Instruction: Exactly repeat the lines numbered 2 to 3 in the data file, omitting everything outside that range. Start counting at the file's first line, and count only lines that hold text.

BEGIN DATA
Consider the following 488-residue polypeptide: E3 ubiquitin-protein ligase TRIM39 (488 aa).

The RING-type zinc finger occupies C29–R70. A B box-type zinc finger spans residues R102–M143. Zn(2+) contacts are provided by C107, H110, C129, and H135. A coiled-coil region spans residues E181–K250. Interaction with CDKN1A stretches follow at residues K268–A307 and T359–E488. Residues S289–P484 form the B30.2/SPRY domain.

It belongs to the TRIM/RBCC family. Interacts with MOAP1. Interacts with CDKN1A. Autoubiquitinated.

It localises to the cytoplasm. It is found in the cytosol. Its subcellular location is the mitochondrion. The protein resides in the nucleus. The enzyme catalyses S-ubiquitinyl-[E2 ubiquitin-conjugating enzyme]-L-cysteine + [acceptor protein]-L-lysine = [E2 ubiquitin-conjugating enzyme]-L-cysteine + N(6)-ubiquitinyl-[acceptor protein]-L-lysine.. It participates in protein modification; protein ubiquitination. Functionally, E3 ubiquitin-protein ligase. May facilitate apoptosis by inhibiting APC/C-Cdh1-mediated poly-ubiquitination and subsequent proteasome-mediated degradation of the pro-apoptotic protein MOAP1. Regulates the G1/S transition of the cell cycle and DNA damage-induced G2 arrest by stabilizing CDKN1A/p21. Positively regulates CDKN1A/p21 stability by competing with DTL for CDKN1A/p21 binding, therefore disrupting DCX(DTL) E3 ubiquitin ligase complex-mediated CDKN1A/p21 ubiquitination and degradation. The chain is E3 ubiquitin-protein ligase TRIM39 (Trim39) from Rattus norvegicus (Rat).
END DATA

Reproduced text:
The RING-type zinc finger occupies C29–R70. A B box-type zinc finger spans residues R102–M143. Zn(2+) contacts are provided by C107, H110, C129, and H135. A coiled-coil region spans residues E181–K250. Interaction with CDKN1A stretches follow at residues K268–A307 and T359–E488. Residues S289–P484 form the B30.2/SPRY domain.

It belongs to the TRIM/RBCC family. Interacts with MOAP1. Interacts with CDKN1A. Autoubiquitinated.